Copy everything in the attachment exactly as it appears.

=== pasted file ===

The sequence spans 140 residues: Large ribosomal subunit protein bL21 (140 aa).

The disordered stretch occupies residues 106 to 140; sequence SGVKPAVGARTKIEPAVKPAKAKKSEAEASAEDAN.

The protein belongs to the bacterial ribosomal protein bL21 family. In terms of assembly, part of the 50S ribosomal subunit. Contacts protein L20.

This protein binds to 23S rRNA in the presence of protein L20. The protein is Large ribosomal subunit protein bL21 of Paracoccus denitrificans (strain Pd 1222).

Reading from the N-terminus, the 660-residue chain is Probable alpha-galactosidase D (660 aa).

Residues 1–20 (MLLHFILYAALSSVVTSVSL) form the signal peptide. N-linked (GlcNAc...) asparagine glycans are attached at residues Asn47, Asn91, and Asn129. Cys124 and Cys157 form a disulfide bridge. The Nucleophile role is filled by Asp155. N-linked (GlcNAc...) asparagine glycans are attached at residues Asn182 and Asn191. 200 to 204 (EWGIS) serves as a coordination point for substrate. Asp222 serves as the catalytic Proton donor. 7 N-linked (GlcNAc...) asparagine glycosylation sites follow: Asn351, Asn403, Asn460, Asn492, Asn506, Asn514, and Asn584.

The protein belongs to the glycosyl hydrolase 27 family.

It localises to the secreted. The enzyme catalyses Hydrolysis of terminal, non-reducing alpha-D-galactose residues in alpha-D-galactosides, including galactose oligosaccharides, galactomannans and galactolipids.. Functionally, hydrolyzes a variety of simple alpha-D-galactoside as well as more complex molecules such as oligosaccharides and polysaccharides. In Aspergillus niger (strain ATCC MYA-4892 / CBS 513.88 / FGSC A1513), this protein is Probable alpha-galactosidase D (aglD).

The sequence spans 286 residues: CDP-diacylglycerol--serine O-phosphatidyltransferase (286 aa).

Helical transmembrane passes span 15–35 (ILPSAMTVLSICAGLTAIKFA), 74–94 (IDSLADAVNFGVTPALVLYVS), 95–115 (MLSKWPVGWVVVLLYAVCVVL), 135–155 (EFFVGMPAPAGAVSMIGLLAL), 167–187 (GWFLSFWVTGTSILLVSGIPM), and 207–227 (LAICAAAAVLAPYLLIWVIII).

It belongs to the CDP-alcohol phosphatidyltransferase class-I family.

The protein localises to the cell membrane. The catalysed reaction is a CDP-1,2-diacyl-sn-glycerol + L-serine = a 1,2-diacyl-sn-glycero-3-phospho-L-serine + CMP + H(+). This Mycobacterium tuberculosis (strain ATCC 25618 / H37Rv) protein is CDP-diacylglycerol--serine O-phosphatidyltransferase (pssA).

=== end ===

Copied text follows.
The sequence spans 140 residues: Large ribosomal subunit protein bL21 (140 aa).

The disordered stretch occupies residues 106 to 140; sequence SGVKPAVGARTKIEPAVKPAKAKKSEAEASAEDAN.

The protein belongs to the bacterial ribosomal protein bL21 family. In terms of assembly, part of the 50S ribosomal subunit. Contacts protein L20.

This protein binds to 23S rRNA in the presence of protein L20. The protein is Large ribosomal subunit protein bL21 of Paracoccus denitrificans (strain Pd 1222).

Reading from the N-terminus, the 660-residue chain is Probable alpha-galactosidase D (660 aa).

Residues 1–20 (MLLHFILYAALSSVVTSVSL) form the signal peptide. N-linked (GlcNAc...) asparagine glycans are attached at residues Asn47, Asn91, and Asn129. Cys124 and Cys157 form a disulfide bridge. The Nucleophile role is filled by Asp155. N-linked (GlcNAc...) asparagine glycans are attached at residues Asn182 and Asn191. 200 to 204 (EWGIS) serves as a coordination point for substrate. Asp222 serves as the catalytic Proton donor. 7 N-linked (GlcNAc...) asparagine glycosylation sites follow: Asn351, Asn403, Asn460, Asn492, Asn506, Asn514, and Asn584.

The protein belongs to the glycosyl hydrolase 27 family.

It localises to the secreted. The enzyme catalyses Hydrolysis of terminal, non-reducing alpha-D-galactose residues in alpha-D-galactosides, including galactose oligosaccharides, galactomannans and galactolipids.. Functionally, hydrolyzes a variety of simple alpha-D-galactoside as well as more complex molecules such as oligosaccharides and polysaccharides. In Aspergillus niger (strain ATCC MYA-4892 / CBS 513.88 / FGSC A1513), this protein is Probable alpha-galactosidase D (aglD).

The sequence spans 286 residues: CDP-diacylglycerol--serine O-phosphatidyltransferase (286 aa).

Helical transmembrane passes span 15–35 (ILPSAMTVLSICAGLTAIKFA), 74–94 (IDSLADAVNFGVTPALVLYVS), 95–115 (MLSKWPVGWVVVLLYAVCVVL), 135–155 (EFFVGMPAPAGAVSMIGLLAL), 167–187 (GWFLSFWVTGTSILLVSGIPM), and 207–227 (LAICAAAAVLAPYLLIWVIII).

It belongs to the CDP-alcohol phosphatidyltransferase class-I family.

The protein localises to the cell membrane. The catalysed reaction is a CDP-1,2-diacyl-sn-glycerol + L-serine = a 1,2-diacyl-sn-glycero-3-phospho-L-serine + CMP + H(+). This Mycobacterium tuberculosis (strain ATCC 25618 / H37Rv) protein is CDP-diacylglycerol--serine O-phosphatidyltransferase (pssA).